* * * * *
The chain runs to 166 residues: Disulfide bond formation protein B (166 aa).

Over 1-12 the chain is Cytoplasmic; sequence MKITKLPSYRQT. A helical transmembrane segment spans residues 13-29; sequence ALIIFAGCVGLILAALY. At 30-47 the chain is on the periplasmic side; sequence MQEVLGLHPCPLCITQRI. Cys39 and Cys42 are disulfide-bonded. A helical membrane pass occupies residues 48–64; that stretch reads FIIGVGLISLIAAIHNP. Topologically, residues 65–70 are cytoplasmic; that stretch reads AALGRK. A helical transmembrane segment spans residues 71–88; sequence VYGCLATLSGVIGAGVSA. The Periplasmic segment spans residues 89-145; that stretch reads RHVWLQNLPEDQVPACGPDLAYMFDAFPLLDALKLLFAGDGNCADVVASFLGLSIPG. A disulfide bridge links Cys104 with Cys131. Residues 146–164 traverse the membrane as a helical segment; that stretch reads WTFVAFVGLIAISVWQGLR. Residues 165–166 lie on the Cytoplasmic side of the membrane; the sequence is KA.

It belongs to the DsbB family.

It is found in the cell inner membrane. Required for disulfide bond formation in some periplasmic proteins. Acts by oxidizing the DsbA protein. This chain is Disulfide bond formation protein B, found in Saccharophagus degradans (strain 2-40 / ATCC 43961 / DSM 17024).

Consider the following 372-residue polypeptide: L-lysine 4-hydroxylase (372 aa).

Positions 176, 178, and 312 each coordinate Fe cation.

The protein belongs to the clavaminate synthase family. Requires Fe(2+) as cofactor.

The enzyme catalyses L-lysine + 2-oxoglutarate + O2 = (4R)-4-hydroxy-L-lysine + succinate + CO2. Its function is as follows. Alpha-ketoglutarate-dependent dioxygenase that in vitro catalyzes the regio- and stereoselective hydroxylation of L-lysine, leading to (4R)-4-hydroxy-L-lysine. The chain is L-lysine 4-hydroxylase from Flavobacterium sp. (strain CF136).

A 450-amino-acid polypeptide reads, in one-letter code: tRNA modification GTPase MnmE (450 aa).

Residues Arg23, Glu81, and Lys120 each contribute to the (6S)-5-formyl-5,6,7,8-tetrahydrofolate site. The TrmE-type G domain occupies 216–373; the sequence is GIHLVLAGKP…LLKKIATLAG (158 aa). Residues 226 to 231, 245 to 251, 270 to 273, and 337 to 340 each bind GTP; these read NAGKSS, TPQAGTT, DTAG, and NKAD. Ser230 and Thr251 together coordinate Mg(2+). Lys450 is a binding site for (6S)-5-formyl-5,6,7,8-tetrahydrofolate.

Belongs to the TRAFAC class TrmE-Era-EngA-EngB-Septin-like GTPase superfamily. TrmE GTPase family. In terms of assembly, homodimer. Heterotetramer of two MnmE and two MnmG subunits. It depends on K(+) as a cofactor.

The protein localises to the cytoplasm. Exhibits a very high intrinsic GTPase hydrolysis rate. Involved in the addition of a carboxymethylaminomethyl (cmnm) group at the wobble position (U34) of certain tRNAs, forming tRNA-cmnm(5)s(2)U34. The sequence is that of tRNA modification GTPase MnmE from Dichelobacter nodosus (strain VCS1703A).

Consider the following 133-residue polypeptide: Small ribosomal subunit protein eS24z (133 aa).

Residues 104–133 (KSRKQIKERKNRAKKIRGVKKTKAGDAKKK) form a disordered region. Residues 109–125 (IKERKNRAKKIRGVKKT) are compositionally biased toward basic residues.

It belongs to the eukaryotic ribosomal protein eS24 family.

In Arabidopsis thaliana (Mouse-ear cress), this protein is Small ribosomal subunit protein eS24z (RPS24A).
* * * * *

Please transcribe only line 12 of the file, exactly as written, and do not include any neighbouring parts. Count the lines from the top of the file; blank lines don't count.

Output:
The protein localises to the cytoplasm. Exhibits a very high intrinsic GTPase hydrolysis rate. Involved in the addition of a carboxymethylaminomethyl (cmnm) group at the wobble position (U34) of certain tRNAs, forming tRNA-cmnm(5)s(2)U34. The sequence is that of tRNA modification GTPase MnmE from Dichelobacter nodosus (strain VCS1703A).